President Donald Trump's pick for the next director of national intelligence, Rep. John Ratcliffe, R-Texas, has misrepresented his role in an anti-terrorism case that he's repeatedly cited among his credentials related to national security issues.
The apparent embellishment is related to two anti-terrorism financing trials in a case known as the U.S. v. Holy Land Foundation, the second of which resulted in convictions for several individuals found to have illegally funneled charity money to the U.S.-designated terrorist group Hamas.
In a 2015 press release, Ratcliffe's House website stated, "When serving by special appointment in U.S. v. Holy Land Foundation, he convicted individuals who were funneling money to Hamas behind the front of a charitable organization."
His official campaign website, in a February 2016 post, also touted his "special appointment as the prosecutor in U.S. v. Holy Land Foundation, one of the nation's largest terrorism financing cases."
But ABC News could find no public court records that connect Ratcliffe to either of the two trials for the case. Former officials directly involved in the decade-long Holy Land Foundation investigation could not recall Ratcliffe having any role, and four former defense attorneys who served on the cases told ABC News on Monday they had no recollection of Ratcliffe being involved with any of the proceedings that resulted in the convictions of their clients.
In a statement to ABC News, Ratcliffe's office clarified that his status regarding the case was instead related to investigating issues surrounding what led to the mistrial in the first case.
"Because the investigation did not result in any charges, it would not be in accordance with Department of Justice policies to make further details public," Rachel Stephens, a spokesperson for Ratcliffe, said. "However, Department of Justice records will confirm that as both Chief of Anti-Terrorism and National Security for the Eastern District of Texas from 2004-2008, John Ratcliffe opened, managed and supervised numerous domestic and international terrorism related cases."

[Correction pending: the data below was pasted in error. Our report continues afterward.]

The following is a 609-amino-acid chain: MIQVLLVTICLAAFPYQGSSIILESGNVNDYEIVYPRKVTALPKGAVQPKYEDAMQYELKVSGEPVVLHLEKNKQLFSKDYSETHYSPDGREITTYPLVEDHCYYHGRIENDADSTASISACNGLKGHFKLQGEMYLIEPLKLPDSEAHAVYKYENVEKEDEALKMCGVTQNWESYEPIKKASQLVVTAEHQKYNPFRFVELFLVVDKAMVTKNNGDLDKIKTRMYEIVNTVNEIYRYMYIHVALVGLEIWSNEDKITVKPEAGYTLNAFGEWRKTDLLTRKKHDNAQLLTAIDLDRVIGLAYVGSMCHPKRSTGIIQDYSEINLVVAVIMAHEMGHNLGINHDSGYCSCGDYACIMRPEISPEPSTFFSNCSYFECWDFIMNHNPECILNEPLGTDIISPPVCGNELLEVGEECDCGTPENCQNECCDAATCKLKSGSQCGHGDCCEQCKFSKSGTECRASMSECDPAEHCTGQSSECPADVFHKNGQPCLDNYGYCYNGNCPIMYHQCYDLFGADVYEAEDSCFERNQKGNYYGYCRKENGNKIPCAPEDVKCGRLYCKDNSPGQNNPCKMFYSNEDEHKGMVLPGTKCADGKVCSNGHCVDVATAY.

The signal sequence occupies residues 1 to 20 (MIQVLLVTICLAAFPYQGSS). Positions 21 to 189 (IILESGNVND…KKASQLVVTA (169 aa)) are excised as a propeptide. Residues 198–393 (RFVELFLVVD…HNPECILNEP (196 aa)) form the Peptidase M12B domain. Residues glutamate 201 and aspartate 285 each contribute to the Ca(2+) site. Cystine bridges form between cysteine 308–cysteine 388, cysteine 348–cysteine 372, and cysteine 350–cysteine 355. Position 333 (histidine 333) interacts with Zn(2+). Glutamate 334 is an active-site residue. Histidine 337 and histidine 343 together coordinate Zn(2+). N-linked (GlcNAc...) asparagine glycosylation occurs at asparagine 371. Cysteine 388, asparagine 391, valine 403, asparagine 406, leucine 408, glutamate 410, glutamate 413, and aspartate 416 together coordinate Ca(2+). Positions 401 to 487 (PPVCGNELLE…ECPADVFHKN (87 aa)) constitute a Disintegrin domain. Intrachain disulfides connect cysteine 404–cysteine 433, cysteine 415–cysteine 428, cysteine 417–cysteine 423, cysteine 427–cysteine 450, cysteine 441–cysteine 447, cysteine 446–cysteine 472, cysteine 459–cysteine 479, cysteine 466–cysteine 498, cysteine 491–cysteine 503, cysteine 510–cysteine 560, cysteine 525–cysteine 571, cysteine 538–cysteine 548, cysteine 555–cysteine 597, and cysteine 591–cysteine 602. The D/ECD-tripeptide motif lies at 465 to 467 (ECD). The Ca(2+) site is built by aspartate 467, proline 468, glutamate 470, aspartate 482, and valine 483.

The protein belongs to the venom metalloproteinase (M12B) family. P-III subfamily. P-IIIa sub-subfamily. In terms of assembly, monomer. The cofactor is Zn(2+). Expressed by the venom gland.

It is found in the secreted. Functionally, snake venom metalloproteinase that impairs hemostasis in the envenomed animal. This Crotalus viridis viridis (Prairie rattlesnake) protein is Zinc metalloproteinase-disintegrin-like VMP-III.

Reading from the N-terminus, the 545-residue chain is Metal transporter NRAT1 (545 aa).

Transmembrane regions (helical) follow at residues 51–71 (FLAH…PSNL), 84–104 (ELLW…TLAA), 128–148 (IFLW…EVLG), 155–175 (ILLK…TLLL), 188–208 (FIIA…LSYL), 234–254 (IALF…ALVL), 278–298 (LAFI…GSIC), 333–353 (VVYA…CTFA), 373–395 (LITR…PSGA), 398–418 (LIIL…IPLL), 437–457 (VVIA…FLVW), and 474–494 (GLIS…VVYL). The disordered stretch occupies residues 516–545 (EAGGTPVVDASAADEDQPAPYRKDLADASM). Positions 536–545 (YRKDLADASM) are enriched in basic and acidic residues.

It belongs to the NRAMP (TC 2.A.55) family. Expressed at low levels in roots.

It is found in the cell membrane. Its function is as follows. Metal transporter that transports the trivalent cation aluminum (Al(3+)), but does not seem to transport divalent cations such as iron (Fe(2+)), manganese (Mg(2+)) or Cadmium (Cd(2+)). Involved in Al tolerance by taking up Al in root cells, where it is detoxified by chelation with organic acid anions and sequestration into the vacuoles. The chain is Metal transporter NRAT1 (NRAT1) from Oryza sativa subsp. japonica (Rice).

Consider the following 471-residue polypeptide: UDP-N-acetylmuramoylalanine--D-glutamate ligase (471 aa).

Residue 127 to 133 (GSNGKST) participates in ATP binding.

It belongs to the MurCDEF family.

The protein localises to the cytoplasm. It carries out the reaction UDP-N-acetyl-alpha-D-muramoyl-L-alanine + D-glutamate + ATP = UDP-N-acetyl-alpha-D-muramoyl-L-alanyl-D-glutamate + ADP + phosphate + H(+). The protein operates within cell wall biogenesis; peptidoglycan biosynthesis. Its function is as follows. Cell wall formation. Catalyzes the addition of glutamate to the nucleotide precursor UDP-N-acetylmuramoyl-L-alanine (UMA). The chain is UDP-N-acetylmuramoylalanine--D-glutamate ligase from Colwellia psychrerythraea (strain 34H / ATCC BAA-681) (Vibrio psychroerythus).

Stephens didn't identify any specific terrorism cases prosecuted by Ratcliffe, however, and didn't comment on the discrepancy between the previous statement on Ratcliffe's website that he "convicted individuals who were funneling money to Hamas."
"The lead prosecutor was [U.S. Attorney] Jim Jacks," said Matthew Levitt, a former FBI analyst who served as the government's expert witness in both trials. "I met with him every time. But I was only there (at the trial) for my testimony. I don't think I've ever met John Ratcliffe. I didn't even think of [the trial] when his name came up for DNI -- it didn't even occur to me."
A spokeswoman for the Northern District of Texas' office referred requests for comment to Ratcliffe's office. The Department of Justice referred questions on the matter to the White House.
A senior Democratic aide on the Senate Intelligence Committee, where Ratcliffe would face a confirmation hearing, told ABC News Monday evening that it's "safe to say we will be looking at his experience and record in intelligence-related issues."
Prior to his time as U.S. attorney, Ratcliffe served as chief of anti-terrorism and national security in the Eastern District of Texas. According to the U.S. attorney who led the office at the time, Matthew Orwig, Ratcliffe worked on several cases involving domestic and international terrorism, but declined to name specific cases.
"People see trials and people see the high-profile stuff, and that's really just a tiny percentage of the great work that's done by law enforcement every day since 9/11," Orwig told ABC News. "When you think about it, for the last 15 years, he's very much been in the national security arena, first as anti-terrorism coordinator, then as U.S. attorney, then as a congressman on the Judiciary Committee, the Homeland Security Committee and the Intelligence Committee."
"I can't think of anyone who would have a better background that equips them for the position," Orwig added.
Ratcliffe has also made questionable claims about his exact role in targeting undocumented immigrants.
In a February 2014 interview with radio station KETR, he said, "As U.S. attorney, I arrested 300 illegals in a single day." Two years later, Ratcliffe's campaign for Congress issued a press release repeating that claim. And according to the biography on his current congressional website, as of Monday night, he "arrested 300 illegal aliens in a single day."
But in April 2008, when nearly 300 undocumented immigrants were arrested in raids tied to Texas poultry plants, those happened not only in Texas but in Florida, Tennessee, Arkansas and West Virginia. And at the time, Ratcliffe made clear that it was federal agents who made the arrests.
In June 2017, another Ratcliffe press release was more nuanced about his role in the raids as U.S. attorney, saying his "work led to the arrest of more than 300 illegal aliens in a single day."
ABC News' Matthew Mosk and Benjamin Siegel contributed to this report.